Not every Roku channel appears in the channel store. There are quite a few hidden “private channels” you have to go out of your way to find.

about 1 month ago - by  |  3 Replies

What’s more fun than the creative block-building in Minecraft? Building whenever and wherever you want with a portable Minecraft installation on a flash drive you can take with you. Read on as we detail how to configure a portable copy of Minecraft for build-anywhere fun.

about 1 month ago - by  |  2 Replies

Roku devices recently gained a “screen mirroring” feature. With a few clicks or taps, you can mirror a Windows 8.1 or Android screen to your Roku. It works a bit like Apple’s AirPlay or Google’s Chromecast screen-mirroring.

about 1 month ago - by  |  4 Replies

Your Roku can do more than just stream from the web. Use it to watch video files you’ve downloaded or ripped yourself, or even play your personal music collection. You can do this with a USB drive or over the local network.

about 1 month ago - by  |  7 Replies

Wi-Fi is becoming more common in desktop computers, but not all desktop computers have it. Add Wi-Fi and you can connect to the Internet wirelessly and host Wi-Fi hotspots for your other devices.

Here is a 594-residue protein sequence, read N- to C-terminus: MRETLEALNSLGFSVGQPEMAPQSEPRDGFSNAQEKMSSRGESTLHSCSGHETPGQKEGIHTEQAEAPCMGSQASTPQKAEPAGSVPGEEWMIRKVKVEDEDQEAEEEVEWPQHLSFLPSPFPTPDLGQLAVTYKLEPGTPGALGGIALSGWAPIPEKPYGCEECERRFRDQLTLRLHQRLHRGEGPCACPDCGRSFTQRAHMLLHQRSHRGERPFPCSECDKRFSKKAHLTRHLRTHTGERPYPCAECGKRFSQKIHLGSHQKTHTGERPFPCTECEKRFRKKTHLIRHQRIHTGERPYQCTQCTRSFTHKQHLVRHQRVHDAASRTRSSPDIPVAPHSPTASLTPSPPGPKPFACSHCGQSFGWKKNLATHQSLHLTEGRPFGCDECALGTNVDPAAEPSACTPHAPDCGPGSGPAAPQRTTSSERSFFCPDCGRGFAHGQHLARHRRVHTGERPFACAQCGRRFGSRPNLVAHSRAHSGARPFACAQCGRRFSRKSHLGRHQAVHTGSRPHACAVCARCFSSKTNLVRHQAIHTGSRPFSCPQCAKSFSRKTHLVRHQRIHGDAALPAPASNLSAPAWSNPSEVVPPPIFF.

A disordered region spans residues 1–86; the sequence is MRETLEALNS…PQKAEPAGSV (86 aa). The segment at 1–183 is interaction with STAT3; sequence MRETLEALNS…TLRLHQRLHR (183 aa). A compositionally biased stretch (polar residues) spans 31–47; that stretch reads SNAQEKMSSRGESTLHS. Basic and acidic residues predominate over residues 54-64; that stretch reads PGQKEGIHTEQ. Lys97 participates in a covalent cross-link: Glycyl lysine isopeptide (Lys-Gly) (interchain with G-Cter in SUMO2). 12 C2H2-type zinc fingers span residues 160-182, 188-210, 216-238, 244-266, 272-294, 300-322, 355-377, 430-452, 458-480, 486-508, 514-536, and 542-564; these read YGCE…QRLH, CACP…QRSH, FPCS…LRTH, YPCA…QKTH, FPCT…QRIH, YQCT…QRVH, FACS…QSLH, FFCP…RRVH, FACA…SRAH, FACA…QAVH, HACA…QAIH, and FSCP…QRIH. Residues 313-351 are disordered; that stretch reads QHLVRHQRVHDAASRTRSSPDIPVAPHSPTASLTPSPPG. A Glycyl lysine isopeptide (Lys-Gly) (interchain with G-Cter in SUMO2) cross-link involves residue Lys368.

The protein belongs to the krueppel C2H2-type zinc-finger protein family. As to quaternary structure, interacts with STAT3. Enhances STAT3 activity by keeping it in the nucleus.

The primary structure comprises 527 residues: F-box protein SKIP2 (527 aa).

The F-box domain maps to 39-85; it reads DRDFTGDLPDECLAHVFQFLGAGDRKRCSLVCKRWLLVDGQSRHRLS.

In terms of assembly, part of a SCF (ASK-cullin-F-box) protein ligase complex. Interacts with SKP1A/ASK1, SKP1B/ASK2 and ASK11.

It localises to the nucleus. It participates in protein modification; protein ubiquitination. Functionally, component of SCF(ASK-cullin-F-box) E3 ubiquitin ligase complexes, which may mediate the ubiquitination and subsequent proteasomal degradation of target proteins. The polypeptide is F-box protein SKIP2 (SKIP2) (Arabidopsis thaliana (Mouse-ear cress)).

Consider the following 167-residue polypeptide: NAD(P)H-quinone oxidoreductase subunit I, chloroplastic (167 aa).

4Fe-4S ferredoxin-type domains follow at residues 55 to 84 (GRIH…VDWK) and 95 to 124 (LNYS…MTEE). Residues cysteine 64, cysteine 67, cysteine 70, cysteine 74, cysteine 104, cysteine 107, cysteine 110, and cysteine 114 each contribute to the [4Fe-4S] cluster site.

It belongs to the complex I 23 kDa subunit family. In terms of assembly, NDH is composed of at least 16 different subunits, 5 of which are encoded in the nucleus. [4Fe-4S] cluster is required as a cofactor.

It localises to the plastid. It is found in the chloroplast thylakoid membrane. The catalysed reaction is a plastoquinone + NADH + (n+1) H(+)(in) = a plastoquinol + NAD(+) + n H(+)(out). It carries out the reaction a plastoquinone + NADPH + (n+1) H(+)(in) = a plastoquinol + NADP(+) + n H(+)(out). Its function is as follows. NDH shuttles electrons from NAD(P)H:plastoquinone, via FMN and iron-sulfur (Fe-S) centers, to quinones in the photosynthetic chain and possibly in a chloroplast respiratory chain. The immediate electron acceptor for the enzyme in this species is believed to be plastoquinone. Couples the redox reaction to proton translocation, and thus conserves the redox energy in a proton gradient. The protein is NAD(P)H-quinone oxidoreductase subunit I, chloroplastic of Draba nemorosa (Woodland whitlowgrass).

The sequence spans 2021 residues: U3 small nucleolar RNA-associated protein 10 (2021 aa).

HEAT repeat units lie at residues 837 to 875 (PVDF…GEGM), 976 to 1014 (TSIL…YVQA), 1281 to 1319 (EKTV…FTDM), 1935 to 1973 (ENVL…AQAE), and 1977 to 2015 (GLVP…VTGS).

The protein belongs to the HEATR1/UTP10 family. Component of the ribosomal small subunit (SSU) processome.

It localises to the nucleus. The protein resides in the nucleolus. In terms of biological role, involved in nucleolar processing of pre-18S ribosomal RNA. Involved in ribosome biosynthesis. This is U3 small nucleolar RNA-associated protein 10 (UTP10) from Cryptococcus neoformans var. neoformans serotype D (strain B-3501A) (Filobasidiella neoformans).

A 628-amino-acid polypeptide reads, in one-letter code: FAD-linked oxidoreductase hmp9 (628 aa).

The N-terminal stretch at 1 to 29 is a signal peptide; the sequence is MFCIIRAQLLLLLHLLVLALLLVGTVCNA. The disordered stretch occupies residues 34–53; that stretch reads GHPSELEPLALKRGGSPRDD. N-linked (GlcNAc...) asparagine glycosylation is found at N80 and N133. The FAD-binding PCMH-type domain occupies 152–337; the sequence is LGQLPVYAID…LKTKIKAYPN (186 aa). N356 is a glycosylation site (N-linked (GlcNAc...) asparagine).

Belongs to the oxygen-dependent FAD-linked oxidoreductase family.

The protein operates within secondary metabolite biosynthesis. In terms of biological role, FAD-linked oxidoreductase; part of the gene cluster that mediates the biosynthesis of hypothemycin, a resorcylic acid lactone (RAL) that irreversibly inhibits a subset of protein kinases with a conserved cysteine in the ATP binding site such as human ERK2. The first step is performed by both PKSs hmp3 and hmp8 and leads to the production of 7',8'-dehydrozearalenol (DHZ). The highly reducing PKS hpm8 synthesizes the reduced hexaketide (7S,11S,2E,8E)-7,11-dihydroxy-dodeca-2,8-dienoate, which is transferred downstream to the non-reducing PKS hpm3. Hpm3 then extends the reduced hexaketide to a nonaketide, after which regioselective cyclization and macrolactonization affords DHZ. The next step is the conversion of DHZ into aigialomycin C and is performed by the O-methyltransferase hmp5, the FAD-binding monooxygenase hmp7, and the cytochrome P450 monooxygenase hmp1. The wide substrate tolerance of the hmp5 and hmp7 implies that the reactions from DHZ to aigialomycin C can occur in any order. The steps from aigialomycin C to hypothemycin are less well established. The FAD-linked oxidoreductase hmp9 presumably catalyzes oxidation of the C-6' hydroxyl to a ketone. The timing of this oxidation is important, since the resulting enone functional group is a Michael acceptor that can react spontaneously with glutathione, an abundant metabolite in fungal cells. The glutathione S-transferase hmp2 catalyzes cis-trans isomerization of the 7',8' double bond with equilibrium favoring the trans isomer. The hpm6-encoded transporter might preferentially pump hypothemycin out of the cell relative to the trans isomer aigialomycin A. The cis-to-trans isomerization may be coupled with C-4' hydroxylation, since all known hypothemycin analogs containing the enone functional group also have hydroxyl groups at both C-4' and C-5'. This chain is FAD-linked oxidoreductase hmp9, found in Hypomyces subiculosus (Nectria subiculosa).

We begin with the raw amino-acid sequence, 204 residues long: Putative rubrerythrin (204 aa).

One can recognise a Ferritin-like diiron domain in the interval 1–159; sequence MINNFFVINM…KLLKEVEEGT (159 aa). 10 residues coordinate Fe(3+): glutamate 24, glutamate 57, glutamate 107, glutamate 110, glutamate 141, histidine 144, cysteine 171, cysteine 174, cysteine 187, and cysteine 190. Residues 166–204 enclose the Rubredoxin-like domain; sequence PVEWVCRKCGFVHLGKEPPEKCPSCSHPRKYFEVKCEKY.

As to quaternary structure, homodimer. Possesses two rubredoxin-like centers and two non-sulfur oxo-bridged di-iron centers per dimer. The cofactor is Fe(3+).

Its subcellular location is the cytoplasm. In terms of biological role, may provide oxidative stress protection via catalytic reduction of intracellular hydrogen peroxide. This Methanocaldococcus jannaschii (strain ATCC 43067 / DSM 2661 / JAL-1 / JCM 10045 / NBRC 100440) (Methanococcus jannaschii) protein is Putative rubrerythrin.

about 1 month ago - by  |  10 Replies

Mac OS X 10.10 Yosemite introduced a new Notification Center. It’s similar to the notification center found in iOS, bringing together widgets and notifications into one location.

about 1 month ago - by  |  2 Replies

Linux is often best installed in a dual-boot system. This allows you to run Linux on your actual hardware, but you can always reboot into Windows if you need to run Windows software or play PC games.

about 1 month ago - by  |  17 Replies

Computers normally have a single operating system installed on them, but you can dual-boot multiple operating systems. You can have two (or more) versions of Windows installed side-by-side on the same PC and choose between them at boot time.

about 1 month ago - by  |  13 Replies

Typically, people tether their laptops to their Android phones, using the phone’s data connection to get online from anywhere. But you may also want to “reverse tether,” sharing your PC’s Internet connection with an Android phone or tablet.

about 1 month ago - by  |  2 Replies